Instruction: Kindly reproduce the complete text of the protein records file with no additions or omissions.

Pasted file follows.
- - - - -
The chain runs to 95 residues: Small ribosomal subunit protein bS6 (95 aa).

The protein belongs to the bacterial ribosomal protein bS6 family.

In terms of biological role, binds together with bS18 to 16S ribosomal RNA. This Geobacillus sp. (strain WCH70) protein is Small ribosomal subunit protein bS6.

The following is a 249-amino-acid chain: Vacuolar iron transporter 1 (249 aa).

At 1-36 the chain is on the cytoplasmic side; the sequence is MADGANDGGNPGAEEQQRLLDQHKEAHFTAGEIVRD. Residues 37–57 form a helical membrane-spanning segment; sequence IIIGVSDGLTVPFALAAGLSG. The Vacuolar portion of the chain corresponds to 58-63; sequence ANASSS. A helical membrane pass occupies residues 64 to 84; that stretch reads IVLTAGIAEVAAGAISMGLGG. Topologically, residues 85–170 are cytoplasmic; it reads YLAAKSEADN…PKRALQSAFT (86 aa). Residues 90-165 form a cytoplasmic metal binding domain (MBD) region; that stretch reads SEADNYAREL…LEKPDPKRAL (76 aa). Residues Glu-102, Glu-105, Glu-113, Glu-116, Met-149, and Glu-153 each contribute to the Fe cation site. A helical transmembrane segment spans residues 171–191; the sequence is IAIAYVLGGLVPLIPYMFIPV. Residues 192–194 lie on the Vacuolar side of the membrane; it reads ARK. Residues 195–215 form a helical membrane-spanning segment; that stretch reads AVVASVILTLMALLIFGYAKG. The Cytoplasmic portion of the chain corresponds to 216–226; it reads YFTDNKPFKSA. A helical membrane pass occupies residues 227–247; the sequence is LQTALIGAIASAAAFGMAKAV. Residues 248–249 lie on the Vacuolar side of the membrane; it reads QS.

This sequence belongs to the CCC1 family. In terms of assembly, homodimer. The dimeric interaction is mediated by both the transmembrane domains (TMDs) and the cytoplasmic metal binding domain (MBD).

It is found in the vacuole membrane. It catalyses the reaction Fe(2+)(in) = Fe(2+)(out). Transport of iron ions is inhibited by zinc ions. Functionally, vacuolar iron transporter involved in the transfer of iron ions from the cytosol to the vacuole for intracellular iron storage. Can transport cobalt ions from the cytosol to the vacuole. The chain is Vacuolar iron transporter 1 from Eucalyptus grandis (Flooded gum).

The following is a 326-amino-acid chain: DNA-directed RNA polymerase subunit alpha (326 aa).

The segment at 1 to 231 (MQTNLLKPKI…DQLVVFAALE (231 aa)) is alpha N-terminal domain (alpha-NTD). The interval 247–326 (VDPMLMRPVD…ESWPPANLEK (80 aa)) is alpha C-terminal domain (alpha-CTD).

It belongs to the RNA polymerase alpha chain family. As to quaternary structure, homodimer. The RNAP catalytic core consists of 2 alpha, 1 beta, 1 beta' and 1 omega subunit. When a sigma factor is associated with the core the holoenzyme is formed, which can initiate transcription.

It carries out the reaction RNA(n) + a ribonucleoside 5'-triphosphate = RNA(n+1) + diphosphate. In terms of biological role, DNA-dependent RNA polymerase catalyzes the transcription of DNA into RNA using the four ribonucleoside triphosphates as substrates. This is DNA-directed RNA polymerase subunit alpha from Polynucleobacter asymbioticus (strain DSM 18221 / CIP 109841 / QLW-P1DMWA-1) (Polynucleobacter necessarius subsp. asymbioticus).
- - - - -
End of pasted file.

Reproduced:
The chain runs to 95 residues: Small ribosomal subunit protein bS6 (95 aa).

The protein belongs to the bacterial ribosomal protein bS6 family.

In terms of biological role, binds together with bS18 to 16S ribosomal RNA. This Geobacillus sp. (strain WCH70) protein is Small ribosomal subunit protein bS6.

The following is a 249-amino-acid chain: Vacuolar iron transporter 1 (249 aa).

At 1-36 the chain is on the cytoplasmic side; the sequence is MADGANDGGNPGAEEQQRLLDQHKEAHFTAGEIVRD. Residues 37–57 form a helical membrane-spanning segment; sequence IIIGVSDGLTVPFALAAGLSG. The Vacuolar portion of the chain corresponds to 58-63; sequence ANASSS. A helical membrane pass occupies residues 64 to 84; that stretch reads IVLTAGIAEVAAGAISMGLGG. Topologically, residues 85–170 are cytoplasmic; it reads YLAAKSEADN…PKRALQSAFT (86 aa). Residues 90-165 form a cytoplasmic metal binding domain (MBD) region; that stretch reads SEADNYAREL…LEKPDPKRAL (76 aa). Residues Glu-102, Glu-105, Glu-113, Glu-116, Met-149, and Glu-153 each contribute to the Fe cation site. A helical transmembrane segment spans residues 171–191; the sequence is IAIAYVLGGLVPLIPYMFIPV. Residues 192–194 lie on the Vacuolar side of the membrane; it reads ARK. Residues 195–215 form a helical membrane-spanning segment; that stretch reads AVVASVILTLMALLIFGYAKG. The Cytoplasmic portion of the chain corresponds to 216–226; it reads YFTDNKPFKSA. A helical membrane pass occupies residues 227–247; the sequence is LQTALIGAIASAAAFGMAKAV. Residues 248–249 lie on the Vacuolar side of the membrane; it reads QS.

This sequence belongs to the CCC1 family. In terms of assembly, homodimer. The dimeric interaction is mediated by both the transmembrane domains (TMDs) and the cytoplasmic metal binding domain (MBD).

It is found in the vacuole membrane. It catalyses the reaction Fe(2+)(in) = Fe(2+)(out). Transport of iron ions is inhibited by zinc ions. Functionally, vacuolar iron transporter involved in the transfer of iron ions from the cytosol to the vacuole for intracellular iron storage. Can transport cobalt ions from the cytosol to the vacuole. The chain is Vacuolar iron transporter 1 from Eucalyptus grandis (Flooded gum).

The following is a 326-amino-acid chain: DNA-directed RNA polymerase subunit alpha (326 aa).

The segment at 1 to 231 (MQTNLLKPKI…DQLVVFAALE (231 aa)) is alpha N-terminal domain (alpha-NTD). The interval 247–326 (VDPMLMRPVD…ESWPPANLEK (80 aa)) is alpha C-terminal domain (alpha-CTD).

It belongs to the RNA polymerase alpha chain family. As to quaternary structure, homodimer. The RNAP catalytic core consists of 2 alpha, 1 beta, 1 beta' and 1 omega subunit. When a sigma factor is associated with the core the holoenzyme is formed, which can initiate transcription.

It carries out the reaction RNA(n) + a ribonucleoside 5'-triphosphate = RNA(n+1) + diphosphate. In terms of biological role, DNA-dependent RNA polymerase catalyzes the transcription of DNA into RNA using the four ribonucleoside triphosphates as substrates. This is DNA-directed RNA polymerase subunit alpha from Polynucleobacter asymbioticus (strain DSM 18221 / CIP 109841 / QLW-P1DMWA-1) (Polynucleobacter necessarius subsp. asymbioticus).